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mongson

Hills and Angles

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mongson
I will be mowing on our new lawn for the first time this spring. Our yard butts up against a lake and there are several hills and angles in the yard. Some questions: What things do I need to do to ensure that I won't tip over? How can I determine if I might tip over? Is there any modifications that I will need to make to the tractor? 1997 Regent 14G.

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DaveM
1)Dual tires will help (but will probably make tractor wider than the deck). 2)When at all possible, only mow up and down the hills, not across them. 3)If you have to mow across the side of a hill, try to put as much of your body weight to the "high side" as possible (by leaning). 4)Practice grabbing the lever to stop the blades and jumping off of tractor at the same time (good distance is a plus). 5)Find your religion. Well, the first three, anyway. DaveM

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thedaddycat
Filling the tires with windshield washer fluid will add weight and lower the center of gravity. Wheel weights will do the same. I have one tractor set up with filled 23X8.50-12 ag tires, fluid filled with 75# of wheel weights. They go for 150# per wheel set up that way and help hold a side hill fairly well...

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Dutch
Mowing up & down rather than across is wisest (just be sure you can stop). Lowering the center of gravity as stated above helps. There are gadgets available that indicate the tractor angle. You could even install outriggers like bicycle training wheels. Above all, use common sense and pay attention. Almost every time I went too far and over the limit, I knew in advance that I was pushing the envelope.

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mongson
Thanks for the replies. I sort of had a gut feeling about that pushing the envelope option. I plan on taking it in for service before the grass grows. In addition to an oil change, blade sharpening, deck conditioning, brake job I was thinking of having weights installed. Anything else anyone would suggest would be great. Thanks.

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D-17_Dave
quote:
Originally posted by dutch
You could even install outriggers like bicycle training wheels.
Dutch, do you have some pics or drawings of these outriggers? I need a set so I can use them for row markers so the wife won't get too close to anything:D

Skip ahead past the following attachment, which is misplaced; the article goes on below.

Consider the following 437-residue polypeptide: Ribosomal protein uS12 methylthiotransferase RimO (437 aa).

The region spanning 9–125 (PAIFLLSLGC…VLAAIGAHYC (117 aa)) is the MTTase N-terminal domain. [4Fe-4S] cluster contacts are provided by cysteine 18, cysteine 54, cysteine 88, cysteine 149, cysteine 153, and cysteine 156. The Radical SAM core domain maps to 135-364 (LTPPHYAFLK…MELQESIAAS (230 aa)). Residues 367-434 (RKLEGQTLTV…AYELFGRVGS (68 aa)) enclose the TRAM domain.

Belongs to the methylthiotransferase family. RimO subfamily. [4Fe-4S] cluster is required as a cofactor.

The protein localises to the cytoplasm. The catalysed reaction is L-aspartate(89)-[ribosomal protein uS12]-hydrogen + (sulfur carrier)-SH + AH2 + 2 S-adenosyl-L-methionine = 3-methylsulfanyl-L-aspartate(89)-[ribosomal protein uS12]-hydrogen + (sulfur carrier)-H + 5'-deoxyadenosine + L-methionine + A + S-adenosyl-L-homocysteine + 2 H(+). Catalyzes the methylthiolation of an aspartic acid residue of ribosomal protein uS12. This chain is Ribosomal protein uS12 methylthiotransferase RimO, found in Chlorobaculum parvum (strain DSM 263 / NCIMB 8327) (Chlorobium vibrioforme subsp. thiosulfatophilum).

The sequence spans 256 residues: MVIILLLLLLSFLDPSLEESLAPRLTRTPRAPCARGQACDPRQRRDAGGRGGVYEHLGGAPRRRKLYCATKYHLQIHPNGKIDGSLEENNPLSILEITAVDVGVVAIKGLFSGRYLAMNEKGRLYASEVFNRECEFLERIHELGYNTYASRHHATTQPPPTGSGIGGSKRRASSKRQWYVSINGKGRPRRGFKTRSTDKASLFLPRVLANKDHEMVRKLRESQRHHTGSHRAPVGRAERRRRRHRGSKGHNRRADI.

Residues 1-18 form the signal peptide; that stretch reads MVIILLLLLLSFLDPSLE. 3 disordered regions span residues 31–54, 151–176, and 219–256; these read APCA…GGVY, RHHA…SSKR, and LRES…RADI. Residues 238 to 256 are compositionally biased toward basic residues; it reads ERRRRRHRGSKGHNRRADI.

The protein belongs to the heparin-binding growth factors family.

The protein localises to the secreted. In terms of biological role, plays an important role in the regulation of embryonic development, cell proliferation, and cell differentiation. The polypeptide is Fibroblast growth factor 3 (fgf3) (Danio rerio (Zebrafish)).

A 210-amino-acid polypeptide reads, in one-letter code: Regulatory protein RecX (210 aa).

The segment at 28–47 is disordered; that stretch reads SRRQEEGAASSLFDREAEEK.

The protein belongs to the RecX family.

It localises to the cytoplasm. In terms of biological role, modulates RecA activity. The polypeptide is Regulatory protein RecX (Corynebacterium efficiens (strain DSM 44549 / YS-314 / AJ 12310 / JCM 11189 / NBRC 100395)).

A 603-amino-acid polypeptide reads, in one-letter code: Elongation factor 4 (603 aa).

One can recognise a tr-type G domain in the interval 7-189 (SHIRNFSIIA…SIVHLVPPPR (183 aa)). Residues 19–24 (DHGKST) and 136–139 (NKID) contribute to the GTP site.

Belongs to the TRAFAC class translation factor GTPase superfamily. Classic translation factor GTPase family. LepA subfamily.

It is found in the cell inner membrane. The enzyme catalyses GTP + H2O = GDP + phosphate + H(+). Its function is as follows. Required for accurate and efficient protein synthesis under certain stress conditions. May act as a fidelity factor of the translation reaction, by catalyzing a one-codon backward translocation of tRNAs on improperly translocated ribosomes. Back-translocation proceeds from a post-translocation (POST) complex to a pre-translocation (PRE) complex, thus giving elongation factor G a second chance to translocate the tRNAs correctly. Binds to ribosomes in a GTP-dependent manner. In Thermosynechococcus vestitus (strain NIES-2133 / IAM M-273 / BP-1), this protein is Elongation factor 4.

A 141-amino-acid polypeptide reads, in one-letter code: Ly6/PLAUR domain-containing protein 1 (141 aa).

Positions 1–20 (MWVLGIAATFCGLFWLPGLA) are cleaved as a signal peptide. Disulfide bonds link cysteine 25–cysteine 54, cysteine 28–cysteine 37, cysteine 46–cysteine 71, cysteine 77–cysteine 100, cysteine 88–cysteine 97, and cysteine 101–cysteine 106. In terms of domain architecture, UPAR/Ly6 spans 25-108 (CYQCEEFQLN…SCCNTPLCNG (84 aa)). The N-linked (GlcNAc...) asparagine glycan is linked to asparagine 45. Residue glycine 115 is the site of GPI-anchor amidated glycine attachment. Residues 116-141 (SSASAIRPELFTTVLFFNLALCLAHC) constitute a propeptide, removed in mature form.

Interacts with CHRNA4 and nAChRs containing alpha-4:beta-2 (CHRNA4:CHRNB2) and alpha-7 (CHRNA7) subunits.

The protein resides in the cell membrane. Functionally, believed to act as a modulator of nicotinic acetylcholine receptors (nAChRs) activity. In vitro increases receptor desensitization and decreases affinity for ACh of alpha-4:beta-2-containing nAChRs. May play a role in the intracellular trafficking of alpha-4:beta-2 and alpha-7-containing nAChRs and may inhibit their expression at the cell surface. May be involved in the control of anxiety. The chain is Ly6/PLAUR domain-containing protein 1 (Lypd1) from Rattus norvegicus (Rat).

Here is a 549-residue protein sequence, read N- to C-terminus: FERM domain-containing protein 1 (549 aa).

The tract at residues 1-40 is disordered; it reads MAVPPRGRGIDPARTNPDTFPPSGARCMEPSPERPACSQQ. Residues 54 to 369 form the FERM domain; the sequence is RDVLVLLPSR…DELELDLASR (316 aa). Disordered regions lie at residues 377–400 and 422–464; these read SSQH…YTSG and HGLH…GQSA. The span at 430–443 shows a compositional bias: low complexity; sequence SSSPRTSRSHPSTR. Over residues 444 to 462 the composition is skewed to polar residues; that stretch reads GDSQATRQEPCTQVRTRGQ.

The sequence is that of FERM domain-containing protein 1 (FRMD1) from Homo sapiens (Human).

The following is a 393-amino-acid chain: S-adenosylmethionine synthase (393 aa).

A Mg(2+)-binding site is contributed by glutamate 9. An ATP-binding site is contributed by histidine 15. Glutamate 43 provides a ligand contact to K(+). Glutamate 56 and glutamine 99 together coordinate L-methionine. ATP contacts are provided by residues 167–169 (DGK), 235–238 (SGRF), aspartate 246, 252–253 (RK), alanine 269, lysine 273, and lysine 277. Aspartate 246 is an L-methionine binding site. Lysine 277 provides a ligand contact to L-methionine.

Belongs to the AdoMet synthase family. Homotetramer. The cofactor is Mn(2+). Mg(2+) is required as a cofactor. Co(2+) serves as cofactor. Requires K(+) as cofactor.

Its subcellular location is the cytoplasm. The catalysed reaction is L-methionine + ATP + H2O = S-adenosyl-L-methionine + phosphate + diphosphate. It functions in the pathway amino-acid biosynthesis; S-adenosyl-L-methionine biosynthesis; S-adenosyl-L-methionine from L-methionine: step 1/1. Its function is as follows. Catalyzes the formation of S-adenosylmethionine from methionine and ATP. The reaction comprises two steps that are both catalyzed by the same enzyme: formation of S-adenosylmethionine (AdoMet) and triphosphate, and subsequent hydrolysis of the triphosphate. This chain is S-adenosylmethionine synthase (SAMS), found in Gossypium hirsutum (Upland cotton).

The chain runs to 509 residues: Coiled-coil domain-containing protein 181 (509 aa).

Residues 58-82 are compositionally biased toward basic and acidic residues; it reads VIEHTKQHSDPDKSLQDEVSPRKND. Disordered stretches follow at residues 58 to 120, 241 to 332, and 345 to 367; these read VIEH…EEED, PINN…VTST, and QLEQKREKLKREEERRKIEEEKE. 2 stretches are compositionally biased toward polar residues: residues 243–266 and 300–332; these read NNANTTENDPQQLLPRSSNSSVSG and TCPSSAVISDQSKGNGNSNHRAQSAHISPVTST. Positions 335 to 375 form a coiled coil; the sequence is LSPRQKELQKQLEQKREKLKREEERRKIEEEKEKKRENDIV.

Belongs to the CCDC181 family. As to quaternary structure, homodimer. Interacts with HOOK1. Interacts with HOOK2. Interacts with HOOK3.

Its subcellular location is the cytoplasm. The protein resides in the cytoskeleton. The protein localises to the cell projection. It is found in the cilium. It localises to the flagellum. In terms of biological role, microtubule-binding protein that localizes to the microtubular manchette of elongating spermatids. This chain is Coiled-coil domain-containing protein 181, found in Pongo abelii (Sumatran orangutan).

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BLT
If you have some severe angles, you might want to check your operators manual to find out what are the safe operating angles of your mower. This is important so you don't starve your crankshaft of lubricants and shuck a rod and not know why.

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BigSix
The site I give a link to at the end of this post is excellent, includes diagrams and discusses the Center of Gravity in a tractor, and it's role in rollovers. The article is good and there are many other, related articles located in the same place, if you back up one level toward the source website. In addition to the mods mentioned by others here, sit on the high side fender. Also, watch your front wheel on the high side for lift, to gauge when it's getting too light, as a doublecheck on your feel for balance. Above all, train yourself to always turn to the downhill side, (quickly!) when crossing a sidehill, if you feel/see you're starting to tip. This is harder than it sounds, as it may be the way you never go, i.e., toward the mailbox, duckpond, etc..., all of which are preferable to rolling (...provided you can swim, of course ;)). The point is, if you're just starting to tip, and you turn uphill, you will only accelerate your rollover. If you turn downhill, you will retard and possibly reverse the impending rollover, so you can head straight downhill and (hopefully) stop. If this is very obvious, I appologize, but I believe some might react on instinct, which I think is to head uphill, away from the way you're falling. With tractors, going downhill, while counterintuitive as you will go faster this way, is the way out of rollover trouble, generally. Also, when I sit on the left fender, I have trouble reaching the clutch pedal (on the right) with the same degree of countrol as when seated normally. For non-hydro tractors, practice pressing the clutch fully for a stop, from the "sidesaddle" position, as sometimes even a small bump will cause the tractor to heave, if you're already "pushing it" in terms of a possible rollover. Being able to slip the clutch in 1st to go slower, and/or to stop quickly, can also bring the front end down, if the lift is moderate, even without the emergency downhill turn. In the same vein, be wary of getting into wheelspin when sidehilling, say when turning uphill (which, per the above, you shouldn't be doing anyway...). If you have a spinning wheel that suddenly "hooks up" this can lighten the front end momentarily. If you were already close to a rollover, this could push you over the edge. This is another reason to make your turns downhill, in the first place, at least until you're confident you know where your rollover limit is on that terrain/tractor. Here is a link to the Tractor Safety site on the CDC's website that I mention above: [url]http://www.cdc.gov/nasd/docs/d000701-d000800/d000746/d000746.html[/url]

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Charlieson
I live on the side of a hill. I spend most of my time sitting on one side of the seat or the other. Havent had a tractor flip over yet. I actually wear the seats out on the sides. I told the wife that the next house we get is going to have level ground. ddh

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